Similar to the lawsuit filed by the Jennings campaign last week, a new lawsuit was filed last week in the Circuit Court of Leon County, Florida. The new lawsuit is an action brought on behalf of voters in Sarasota County by the American Civil Liberties Union, the People for the American Way, Voter Action, and the Electronic Frontier Foundation. The complaint was brought under FL Statute Section 102.168(7) to contest the certification that Vern Buchanan was the winner of the congressional election. The grounds for the contest are (1) misconduct on the part of election officials under F.S. § 102.168(3)(a) and (2) rejection of legal votes sufficient to change or place in doubt the result of the election under F.S. § 102.168(3)(c). With a second lawsuit filed, the question remains: was there an undervote? And if so, what was the cause?
The Elections Supervisor of neighboring Charlotte County believes that the Sarasota County undervote is not worth litigating. In stating that “people just don’t vote for everything on the ballot,” he cited instances in Charlotte County where undervotes occurred as well. During this past election cycle, in Charlotte County there were 11,647 undervotes in the race for Florida attorney general (26 percent of those who cast ballots). Also, in the Florida House District 71 race, in which incumbent Rep. Mike Grant, R-Port Charlotte, faced only a write-in candidate, there were 10,222 undervotes, or 41 percent. And all the races for judges on the ballot had undervotes rates of at least 20 percent.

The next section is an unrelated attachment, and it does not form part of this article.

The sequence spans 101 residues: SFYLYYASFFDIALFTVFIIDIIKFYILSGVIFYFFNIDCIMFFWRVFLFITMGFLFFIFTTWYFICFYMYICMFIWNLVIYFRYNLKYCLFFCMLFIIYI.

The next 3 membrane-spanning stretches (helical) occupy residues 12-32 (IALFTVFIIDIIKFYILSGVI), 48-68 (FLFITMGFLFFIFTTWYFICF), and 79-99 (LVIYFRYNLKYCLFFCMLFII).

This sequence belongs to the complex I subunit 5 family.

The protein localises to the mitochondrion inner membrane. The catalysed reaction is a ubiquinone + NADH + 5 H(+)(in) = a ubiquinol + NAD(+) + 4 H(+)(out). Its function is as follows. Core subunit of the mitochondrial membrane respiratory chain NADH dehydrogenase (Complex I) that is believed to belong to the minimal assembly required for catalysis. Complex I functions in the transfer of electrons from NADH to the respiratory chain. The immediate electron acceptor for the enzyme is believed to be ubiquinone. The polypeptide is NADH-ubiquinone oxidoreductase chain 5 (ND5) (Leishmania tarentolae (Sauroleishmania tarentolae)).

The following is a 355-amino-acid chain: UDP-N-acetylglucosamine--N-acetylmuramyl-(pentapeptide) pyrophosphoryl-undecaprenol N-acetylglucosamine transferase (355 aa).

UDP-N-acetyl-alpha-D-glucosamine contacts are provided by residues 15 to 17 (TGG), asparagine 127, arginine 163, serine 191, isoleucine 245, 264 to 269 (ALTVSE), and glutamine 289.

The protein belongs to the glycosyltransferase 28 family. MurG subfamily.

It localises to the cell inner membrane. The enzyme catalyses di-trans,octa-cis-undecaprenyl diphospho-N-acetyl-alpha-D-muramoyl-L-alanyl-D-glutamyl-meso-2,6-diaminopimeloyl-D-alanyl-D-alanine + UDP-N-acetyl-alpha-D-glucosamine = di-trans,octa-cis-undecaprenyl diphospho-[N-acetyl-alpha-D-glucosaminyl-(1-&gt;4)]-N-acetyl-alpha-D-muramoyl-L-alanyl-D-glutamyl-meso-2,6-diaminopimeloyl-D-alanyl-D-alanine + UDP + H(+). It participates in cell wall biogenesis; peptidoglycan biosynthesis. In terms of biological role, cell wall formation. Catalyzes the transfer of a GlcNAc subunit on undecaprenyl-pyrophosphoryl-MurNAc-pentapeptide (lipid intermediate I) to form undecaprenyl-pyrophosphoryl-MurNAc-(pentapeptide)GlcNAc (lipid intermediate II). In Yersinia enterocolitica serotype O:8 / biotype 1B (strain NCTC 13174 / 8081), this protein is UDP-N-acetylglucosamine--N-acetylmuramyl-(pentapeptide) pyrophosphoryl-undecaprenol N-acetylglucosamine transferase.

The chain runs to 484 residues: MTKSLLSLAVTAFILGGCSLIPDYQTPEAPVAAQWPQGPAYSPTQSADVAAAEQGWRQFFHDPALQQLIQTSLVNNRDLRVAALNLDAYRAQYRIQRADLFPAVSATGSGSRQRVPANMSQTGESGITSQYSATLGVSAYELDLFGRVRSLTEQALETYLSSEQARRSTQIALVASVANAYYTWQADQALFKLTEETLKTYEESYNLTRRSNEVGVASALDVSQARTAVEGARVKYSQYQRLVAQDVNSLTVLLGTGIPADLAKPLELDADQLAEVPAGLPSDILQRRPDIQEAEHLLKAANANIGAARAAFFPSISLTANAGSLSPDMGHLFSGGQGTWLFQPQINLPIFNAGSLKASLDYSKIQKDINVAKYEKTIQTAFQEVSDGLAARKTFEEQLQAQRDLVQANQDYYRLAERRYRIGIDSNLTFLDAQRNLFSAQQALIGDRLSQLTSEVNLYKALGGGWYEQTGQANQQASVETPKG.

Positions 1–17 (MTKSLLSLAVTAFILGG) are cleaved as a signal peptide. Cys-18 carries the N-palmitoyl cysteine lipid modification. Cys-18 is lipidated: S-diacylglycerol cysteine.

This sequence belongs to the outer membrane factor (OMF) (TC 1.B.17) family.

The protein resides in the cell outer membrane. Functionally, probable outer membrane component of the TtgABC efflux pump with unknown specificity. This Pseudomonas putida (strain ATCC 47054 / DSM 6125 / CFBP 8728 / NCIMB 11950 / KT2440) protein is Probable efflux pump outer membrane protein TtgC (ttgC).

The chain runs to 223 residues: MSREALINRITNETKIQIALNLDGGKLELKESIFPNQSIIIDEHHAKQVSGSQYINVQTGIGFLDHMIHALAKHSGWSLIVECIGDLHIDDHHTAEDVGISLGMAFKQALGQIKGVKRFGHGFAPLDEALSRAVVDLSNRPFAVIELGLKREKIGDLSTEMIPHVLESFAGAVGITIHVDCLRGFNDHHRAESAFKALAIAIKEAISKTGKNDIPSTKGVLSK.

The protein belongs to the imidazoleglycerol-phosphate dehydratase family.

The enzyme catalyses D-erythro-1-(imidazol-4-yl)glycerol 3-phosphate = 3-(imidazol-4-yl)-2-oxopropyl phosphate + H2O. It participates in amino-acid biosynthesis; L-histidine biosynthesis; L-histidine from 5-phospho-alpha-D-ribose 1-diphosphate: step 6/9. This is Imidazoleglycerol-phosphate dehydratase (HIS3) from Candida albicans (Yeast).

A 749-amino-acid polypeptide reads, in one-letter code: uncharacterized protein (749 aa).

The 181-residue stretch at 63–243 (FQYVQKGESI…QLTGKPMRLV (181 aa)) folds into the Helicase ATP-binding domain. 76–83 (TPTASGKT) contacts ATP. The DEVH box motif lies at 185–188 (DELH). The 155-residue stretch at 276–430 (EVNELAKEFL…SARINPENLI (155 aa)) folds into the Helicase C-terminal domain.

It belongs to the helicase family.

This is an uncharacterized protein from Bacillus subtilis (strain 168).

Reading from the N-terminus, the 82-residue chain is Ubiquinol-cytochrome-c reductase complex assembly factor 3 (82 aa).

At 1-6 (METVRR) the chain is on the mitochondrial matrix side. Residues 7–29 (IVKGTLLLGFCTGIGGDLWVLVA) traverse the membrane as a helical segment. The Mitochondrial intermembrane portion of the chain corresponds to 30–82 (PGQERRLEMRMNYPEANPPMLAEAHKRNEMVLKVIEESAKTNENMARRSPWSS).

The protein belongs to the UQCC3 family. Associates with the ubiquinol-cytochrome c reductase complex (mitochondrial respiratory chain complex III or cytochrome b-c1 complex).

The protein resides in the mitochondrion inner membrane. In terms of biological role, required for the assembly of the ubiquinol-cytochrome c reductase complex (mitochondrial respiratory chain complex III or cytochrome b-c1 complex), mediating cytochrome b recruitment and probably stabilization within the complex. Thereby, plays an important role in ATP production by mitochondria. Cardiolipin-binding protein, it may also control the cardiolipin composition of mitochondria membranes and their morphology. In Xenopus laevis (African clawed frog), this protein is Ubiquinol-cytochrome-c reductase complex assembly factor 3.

However, local political scientists disagree. Based on the statistical variation of undervotes between Sarasota County and the rest of the congressional district, it seems that something had to have gone wrong. Though election officials in Sarasota County maintain the undervote is due strictly to voter apathy, political scientists say that kind of voter rebellion is unlikely to be confined to a single county. The high rate of skipped votes in Sarasota County is a statistical red flag.
Meanwhile, the Florida Secretary of State’s audit is scheduled to commence tomorrow, Nov. 28. The audit process will consist of two similar tests, one Tuesday on the iVotronic voting equipment that was prepared but not used in the Nov. 7 election, and another on Friday, if there are no delays, on the voting equipment used on election day. The audit plan also includes the election process, ballot accounting, tabulator performances and forensic analysis, according to the letter.
Reported by Debra Milberg, Moritz Class of 2008